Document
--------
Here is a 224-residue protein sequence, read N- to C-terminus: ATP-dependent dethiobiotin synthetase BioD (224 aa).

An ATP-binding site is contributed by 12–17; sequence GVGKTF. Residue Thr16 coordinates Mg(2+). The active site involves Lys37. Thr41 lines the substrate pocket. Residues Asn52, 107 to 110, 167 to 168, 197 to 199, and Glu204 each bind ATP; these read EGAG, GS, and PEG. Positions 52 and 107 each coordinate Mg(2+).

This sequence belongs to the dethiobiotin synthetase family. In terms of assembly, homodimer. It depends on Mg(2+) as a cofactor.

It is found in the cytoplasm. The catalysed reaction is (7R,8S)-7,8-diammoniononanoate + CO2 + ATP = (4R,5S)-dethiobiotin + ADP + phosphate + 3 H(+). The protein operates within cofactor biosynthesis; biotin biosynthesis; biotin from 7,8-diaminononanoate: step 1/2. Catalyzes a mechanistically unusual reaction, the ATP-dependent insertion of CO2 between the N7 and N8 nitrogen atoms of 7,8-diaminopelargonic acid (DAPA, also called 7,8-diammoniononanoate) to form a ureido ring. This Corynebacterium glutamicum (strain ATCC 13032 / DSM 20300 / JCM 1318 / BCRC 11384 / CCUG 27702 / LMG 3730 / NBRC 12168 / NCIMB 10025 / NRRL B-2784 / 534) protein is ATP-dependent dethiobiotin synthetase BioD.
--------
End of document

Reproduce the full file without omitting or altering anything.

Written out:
Here is a 224-residue protein sequence, read N- to C-terminus: ATP-dependent dethiobiotin synthetase BioD (224 aa).

An ATP-binding site is contributed by 12–17; sequence GVGKTF. Residue Thr16 coordinates Mg(2+). The active site involves Lys37. Thr41 lines the substrate pocket. Residues Asn52, 107 to 110, 167 to 168, 197 to 199, and Glu204 each bind ATP; these read EGAG, GS, and PEG. Positions 52 and 107 each coordinate Mg(2+).

This sequence belongs to the dethiobiotin synthetase family. In terms of assembly, homodimer. It depends on Mg(2+) as a cofactor.

It is found in the cytoplasm. The catalysed reaction is (7R,8S)-7,8-diammoniononanoate + CO2 + ATP = (4R,5S)-dethiobiotin + ADP + phosphate + 3 H(+). The protein operates within cofactor biosynthesis; biotin biosynthesis; biotin from 7,8-diaminononanoate: step 1/2. Catalyzes a mechanistically unusual reaction, the ATP-dependent insertion of CO2 between the N7 and N8 nitrogen atoms of 7,8-diaminopelargonic acid (DAPA, also called 7,8-diammoniononanoate) to form a ureido ring. This Corynebacterium glutamicum (strain ATCC 13032 / DSM 20300 / JCM 1318 / BCRC 11384 / CCUG 27702 / LMG 3730 / NBRC 12168 / NCIMB 10025 / NRRL B-2784 / 534) protein is ATP-dependent dethiobiotin synthetase BioD.